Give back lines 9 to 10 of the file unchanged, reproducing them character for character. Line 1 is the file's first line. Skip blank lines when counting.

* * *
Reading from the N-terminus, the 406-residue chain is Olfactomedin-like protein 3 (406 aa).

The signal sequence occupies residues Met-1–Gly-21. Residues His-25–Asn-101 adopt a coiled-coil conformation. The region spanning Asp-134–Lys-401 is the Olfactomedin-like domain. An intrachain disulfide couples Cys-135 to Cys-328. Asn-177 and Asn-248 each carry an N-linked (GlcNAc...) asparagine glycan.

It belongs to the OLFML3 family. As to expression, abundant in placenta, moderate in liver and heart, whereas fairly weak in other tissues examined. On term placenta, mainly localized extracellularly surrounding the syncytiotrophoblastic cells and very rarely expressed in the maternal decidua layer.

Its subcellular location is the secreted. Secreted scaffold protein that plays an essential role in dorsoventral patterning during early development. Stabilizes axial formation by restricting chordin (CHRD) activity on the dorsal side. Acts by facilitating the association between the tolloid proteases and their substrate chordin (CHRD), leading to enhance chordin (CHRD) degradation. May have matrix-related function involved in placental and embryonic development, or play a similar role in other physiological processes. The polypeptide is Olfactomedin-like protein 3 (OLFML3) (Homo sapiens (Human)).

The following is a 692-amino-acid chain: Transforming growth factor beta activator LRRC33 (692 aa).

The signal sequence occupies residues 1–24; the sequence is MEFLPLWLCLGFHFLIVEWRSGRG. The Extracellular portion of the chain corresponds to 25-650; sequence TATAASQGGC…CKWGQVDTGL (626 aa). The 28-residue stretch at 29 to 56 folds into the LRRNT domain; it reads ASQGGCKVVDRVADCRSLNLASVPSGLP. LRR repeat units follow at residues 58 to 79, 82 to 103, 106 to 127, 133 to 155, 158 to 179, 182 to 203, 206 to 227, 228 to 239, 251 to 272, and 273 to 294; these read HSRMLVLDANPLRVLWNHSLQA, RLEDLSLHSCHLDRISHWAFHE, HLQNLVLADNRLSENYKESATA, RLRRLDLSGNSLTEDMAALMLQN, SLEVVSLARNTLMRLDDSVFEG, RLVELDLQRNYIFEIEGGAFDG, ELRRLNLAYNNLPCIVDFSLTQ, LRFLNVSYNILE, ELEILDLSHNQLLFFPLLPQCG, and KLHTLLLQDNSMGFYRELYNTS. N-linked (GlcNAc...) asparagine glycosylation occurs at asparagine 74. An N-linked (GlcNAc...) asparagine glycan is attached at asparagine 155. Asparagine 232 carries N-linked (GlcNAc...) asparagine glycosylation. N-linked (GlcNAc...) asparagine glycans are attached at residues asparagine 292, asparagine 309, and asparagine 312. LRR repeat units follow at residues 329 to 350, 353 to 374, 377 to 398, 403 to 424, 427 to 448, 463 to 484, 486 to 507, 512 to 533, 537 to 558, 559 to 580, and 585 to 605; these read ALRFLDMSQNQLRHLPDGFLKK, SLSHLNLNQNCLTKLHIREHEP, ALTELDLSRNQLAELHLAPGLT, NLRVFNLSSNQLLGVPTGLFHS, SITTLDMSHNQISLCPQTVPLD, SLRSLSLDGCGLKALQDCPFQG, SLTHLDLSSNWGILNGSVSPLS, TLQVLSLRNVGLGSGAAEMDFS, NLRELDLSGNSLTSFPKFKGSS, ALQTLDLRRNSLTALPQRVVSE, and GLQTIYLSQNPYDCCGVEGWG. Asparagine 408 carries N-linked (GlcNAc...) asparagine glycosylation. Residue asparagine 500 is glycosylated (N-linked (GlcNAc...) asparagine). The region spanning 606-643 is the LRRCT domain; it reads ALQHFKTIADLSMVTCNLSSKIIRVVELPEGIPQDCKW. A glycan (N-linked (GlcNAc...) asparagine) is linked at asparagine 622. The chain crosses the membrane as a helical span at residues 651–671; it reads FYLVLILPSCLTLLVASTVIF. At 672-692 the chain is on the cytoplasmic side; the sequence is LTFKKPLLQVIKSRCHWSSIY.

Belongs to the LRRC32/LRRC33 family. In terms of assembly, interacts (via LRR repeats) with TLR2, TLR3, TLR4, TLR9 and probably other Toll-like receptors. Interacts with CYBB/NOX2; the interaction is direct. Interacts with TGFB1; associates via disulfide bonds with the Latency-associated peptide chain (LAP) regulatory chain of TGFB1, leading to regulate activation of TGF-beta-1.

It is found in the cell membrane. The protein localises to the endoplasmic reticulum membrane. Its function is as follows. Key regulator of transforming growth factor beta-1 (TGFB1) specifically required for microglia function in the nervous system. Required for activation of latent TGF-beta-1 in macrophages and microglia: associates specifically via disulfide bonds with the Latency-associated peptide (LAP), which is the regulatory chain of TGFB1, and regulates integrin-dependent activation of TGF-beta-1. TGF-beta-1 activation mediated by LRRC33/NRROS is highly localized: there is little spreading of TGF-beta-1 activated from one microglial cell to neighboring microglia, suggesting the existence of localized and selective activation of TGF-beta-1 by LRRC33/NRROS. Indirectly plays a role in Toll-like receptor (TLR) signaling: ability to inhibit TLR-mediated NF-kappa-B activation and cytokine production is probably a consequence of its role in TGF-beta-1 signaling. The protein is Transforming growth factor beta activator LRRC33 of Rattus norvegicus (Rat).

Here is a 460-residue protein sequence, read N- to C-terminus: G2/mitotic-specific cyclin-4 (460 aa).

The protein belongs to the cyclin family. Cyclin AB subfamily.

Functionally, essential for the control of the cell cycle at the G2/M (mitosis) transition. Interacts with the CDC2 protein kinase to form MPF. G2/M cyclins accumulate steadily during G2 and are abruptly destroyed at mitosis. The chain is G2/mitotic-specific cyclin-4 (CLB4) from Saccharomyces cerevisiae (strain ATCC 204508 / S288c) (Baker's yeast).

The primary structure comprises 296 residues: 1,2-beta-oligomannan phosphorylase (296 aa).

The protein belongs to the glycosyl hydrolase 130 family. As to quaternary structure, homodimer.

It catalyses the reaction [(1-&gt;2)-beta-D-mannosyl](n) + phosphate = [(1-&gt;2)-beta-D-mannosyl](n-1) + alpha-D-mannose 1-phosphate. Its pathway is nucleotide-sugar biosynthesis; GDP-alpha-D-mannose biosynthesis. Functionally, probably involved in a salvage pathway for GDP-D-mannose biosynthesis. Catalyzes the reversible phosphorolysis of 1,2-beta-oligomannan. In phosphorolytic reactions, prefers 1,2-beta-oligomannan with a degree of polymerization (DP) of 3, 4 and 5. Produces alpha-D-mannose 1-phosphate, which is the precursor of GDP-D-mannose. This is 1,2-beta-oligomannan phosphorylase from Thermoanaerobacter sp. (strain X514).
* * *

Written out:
Here is a 460-residue protein sequence, read N- to C-terminus: G2/mitotic-specific cyclin-4 (460 aa).

The protein belongs to the cyclin family. Cyclin AB subfamily.